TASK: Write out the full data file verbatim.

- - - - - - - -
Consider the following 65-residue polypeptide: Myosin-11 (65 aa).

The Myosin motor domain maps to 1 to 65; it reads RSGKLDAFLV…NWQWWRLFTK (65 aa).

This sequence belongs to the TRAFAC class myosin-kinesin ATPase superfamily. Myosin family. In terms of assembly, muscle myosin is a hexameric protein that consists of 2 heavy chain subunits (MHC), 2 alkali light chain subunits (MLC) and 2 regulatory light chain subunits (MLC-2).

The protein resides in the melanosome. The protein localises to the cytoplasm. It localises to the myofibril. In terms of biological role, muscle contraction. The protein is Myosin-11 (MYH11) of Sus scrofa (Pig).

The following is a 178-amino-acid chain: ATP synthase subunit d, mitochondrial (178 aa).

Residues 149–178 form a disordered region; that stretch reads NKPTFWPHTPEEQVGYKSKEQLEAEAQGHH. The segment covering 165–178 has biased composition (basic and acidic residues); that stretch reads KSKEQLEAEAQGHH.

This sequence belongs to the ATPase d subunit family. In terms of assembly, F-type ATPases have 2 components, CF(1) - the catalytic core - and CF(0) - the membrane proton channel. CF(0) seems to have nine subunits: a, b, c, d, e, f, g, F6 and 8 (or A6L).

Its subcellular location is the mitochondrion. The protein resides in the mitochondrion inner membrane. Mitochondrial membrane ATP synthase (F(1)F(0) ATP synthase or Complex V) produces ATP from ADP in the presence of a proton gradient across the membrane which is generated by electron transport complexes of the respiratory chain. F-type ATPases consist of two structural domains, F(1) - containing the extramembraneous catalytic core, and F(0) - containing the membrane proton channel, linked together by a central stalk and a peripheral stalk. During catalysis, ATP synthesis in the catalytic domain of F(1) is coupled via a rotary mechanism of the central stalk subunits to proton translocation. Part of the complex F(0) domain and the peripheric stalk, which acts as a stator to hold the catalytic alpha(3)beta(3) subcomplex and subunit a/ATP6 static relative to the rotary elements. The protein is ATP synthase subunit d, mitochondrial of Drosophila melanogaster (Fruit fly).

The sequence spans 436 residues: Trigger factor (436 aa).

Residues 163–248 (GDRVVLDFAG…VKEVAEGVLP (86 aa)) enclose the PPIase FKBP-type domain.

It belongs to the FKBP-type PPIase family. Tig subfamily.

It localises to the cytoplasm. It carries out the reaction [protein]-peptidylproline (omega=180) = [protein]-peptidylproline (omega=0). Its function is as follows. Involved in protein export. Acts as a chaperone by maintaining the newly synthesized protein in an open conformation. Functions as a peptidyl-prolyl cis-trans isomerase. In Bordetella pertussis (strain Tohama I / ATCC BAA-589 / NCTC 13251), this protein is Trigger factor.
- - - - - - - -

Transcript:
Consider the following 65-residue polypeptide: Myosin-11 (65 aa).

The Myosin motor domain maps to 1 to 65; it reads RSGKLDAFLV…NWQWWRLFTK (65 aa).

This sequence belongs to the TRAFAC class myosin-kinesin ATPase superfamily. Myosin family. In terms of assembly, muscle myosin is a hexameric protein that consists of 2 heavy chain subunits (MHC), 2 alkali light chain subunits (MLC) and 2 regulatory light chain subunits (MLC-2).

The protein resides in the melanosome. The protein localises to the cytoplasm. It localises to the myofibril. In terms of biological role, muscle contraction. The protein is Myosin-11 (MYH11) of Sus scrofa (Pig).

The following is a 178-amino-acid chain: ATP synthase subunit d, mitochondrial (178 aa).

Residues 149–178 form a disordered region; that stretch reads NKPTFWPHTPEEQVGYKSKEQLEAEAQGHH. The segment covering 165–178 has biased composition (basic and acidic residues); that stretch reads KSKEQLEAEAQGHH.

This sequence belongs to the ATPase d subunit family. In terms of assembly, F-type ATPases have 2 components, CF(1) - the catalytic core - and CF(0) - the membrane proton channel. CF(0) seems to have nine subunits: a, b, c, d, e, f, g, F6 and 8 (or A6L).

Its subcellular location is the mitochondrion. The protein resides in the mitochondrion inner membrane. Mitochondrial membrane ATP synthase (F(1)F(0) ATP synthase or Complex V) produces ATP from ADP in the presence of a proton gradient across the membrane which is generated by electron transport complexes of the respiratory chain. F-type ATPases consist of two structural domains, F(1) - containing the extramembraneous catalytic core, and F(0) - containing the membrane proton channel, linked together by a central stalk and a peripheral stalk. During catalysis, ATP synthesis in the catalytic domain of F(1) is coupled via a rotary mechanism of the central stalk subunits to proton translocation. Part of the complex F(0) domain and the peripheric stalk, which acts as a stator to hold the catalytic alpha(3)beta(3) subcomplex and subunit a/ATP6 static relative to the rotary elements. The protein is ATP synthase subunit d, mitochondrial of Drosophila melanogaster (Fruit fly).

The sequence spans 436 residues: Trigger factor (436 aa).

Residues 163–248 (GDRVVLDFAG…VKEVAEGVLP (86 aa)) enclose the PPIase FKBP-type domain.

It belongs to the FKBP-type PPIase family. Tig subfamily.

It localises to the cytoplasm. It carries out the reaction [protein]-peptidylproline (omega=180) = [protein]-peptidylproline (omega=0). Its function is as follows. Involved in protein export. Acts as a chaperone by maintaining the newly synthesized protein in an open conformation. Functions as a peptidyl-prolyl cis-trans isomerase. In Bordetella pertussis (strain Tohama I / ATCC BAA-589 / NCTC 13251), this protein is Trigger factor.